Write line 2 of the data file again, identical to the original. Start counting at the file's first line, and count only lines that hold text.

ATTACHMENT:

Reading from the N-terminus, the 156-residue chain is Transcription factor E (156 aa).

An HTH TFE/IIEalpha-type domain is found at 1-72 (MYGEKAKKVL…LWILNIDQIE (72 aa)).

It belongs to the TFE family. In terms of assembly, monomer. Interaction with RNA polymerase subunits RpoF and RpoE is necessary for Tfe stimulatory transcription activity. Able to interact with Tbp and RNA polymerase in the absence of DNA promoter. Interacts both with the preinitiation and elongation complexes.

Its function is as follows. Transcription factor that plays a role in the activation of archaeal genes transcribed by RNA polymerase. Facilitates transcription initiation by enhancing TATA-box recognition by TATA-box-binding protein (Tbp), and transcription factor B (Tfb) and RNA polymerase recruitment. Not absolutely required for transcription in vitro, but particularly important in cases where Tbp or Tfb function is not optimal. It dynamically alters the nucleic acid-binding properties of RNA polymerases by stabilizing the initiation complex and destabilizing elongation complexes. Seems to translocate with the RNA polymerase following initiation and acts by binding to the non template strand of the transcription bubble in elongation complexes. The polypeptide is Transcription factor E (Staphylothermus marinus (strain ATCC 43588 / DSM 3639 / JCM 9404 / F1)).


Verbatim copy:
An HTH TFE/IIEalpha-type domain is found at 1-72 (MYGEKAKKVL…LWILNIDQIE (72 aa)).